The Clinton Foundation did not respond to TheDCNF’s request for copies of any correspondence or official filings to the IRS informing it about the creation of the CHAI in 2002 or any other changes related to its compliance with its exempt purpose.

TheDCNF also asked the IRS if it had been told by the foundation in 2002 about formation of the CHAI but spokesman Matt Leas responded that “federal privacy laws prohibit the IRS from commenting on any individual or case.”

Two years later, foundation officials took their biggest step yet away from their non-profit’s tax-exempt purpose. In the 2004 Form 990’s description of the foundation’s exempt purpose, the following appeared:

“President Clinton established the William J. Clinton Foundation with the dual missions of constructing and endowing the Clinton Presidential Center and park in Little Rock, Arkansas, and continuing the work of his presidency to strengthen the capacity of people in the United States and throughout the world to meet the challenges of global interdependence.” (emphasis added)

In fact, the italicized sentence was the first reference in any publicly available Clinton Foundation Form 990 filed to that point in the non-profit’s existence that said anything about “dual missions” encompassing the both presidential library and meeting “the challenges of global interdependence.”

The “dual missions” language was completely new.

As in prior years, the foundation continued in 2004 to answer “No” to question 76 asking if it had engaged in any activity not previously reported to the IRS, as required by its tax-exemption determination letter in 1997.

During the period from 1998 to 2004, only five individuals served as Clinton Foundation directors, including:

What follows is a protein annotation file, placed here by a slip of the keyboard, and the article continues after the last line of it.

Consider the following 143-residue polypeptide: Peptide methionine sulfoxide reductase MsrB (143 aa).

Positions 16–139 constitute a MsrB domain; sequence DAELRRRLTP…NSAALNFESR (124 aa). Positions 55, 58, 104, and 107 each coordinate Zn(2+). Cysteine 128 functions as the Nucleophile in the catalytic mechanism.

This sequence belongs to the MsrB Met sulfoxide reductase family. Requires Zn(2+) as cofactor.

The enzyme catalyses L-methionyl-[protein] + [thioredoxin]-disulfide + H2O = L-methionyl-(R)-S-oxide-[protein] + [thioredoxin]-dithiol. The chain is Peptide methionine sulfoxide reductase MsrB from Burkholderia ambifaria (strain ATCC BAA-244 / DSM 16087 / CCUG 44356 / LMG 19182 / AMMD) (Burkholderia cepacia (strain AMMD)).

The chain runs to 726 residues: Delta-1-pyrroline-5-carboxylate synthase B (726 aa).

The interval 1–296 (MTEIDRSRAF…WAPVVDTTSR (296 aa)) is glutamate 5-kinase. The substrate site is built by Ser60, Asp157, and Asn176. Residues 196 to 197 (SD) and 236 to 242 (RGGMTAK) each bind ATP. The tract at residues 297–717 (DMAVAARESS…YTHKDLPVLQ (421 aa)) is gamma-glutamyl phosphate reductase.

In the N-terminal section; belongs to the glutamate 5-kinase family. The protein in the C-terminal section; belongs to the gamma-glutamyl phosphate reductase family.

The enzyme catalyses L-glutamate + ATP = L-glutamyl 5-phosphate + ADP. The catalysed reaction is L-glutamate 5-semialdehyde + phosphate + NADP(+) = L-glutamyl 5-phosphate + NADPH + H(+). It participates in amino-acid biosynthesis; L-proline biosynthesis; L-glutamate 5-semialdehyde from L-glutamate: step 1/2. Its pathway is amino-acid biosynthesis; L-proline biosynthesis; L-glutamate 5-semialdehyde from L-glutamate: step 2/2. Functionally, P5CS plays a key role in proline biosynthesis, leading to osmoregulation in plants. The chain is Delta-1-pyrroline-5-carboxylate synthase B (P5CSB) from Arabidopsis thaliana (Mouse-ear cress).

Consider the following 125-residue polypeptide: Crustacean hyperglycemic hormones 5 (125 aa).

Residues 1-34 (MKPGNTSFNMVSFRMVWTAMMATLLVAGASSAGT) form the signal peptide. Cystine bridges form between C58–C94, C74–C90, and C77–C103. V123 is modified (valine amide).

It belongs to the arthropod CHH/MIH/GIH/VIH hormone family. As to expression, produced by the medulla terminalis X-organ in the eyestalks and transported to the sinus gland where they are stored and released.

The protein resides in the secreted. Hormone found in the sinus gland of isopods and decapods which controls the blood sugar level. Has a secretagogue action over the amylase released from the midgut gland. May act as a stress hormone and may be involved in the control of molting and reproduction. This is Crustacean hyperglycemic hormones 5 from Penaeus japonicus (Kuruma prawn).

• Former Arkansas Sen. David Pryor, who had organized a legal defense fund for President Clinton.
  • Terry McAuliffe, who was Democratic National Committee chairman during most of the period. He also pledged $1.35 million to secure the mortgage for the Clintons’ Chappaqua, New York, residence.
  • Cheryl Mills, one of Clinton’s presidential impeachment lawyers and later chief of staff to Secretary of State Hillary Clinton.
  • Ann Jordan, wife of long-time Clinton confidant and golfing buddy Vernon Jordan.
  • Skip Rutherford, former Pryor aide and now president of the Clinton School of Public Service at the University of Arkansas.

The foundation’s revenues during the years up to 2004 exploded from $6.1 million in 2000 to $80 million.

The Clinton Presidential Library and Museum was dedicated in Little Rock Nov. 18, 2004.

The Clinton Foundation has raised an estimated $1.5 billion in the years since 2004.

Charles Ortel, an expert in non-profit governance and a determined critic of the Clinton Foundation, argues that “to informed analysts, the Clinton Foundation appears to be a rogue charity that has neither been organized nor operated lawfully from inception in October 1997 to date.”

Ortel claims the foundation “has never been validly authorized to pursue tax-exempt purposes other than as a presidential archive and research facility based in Little Rock, Arkansas.”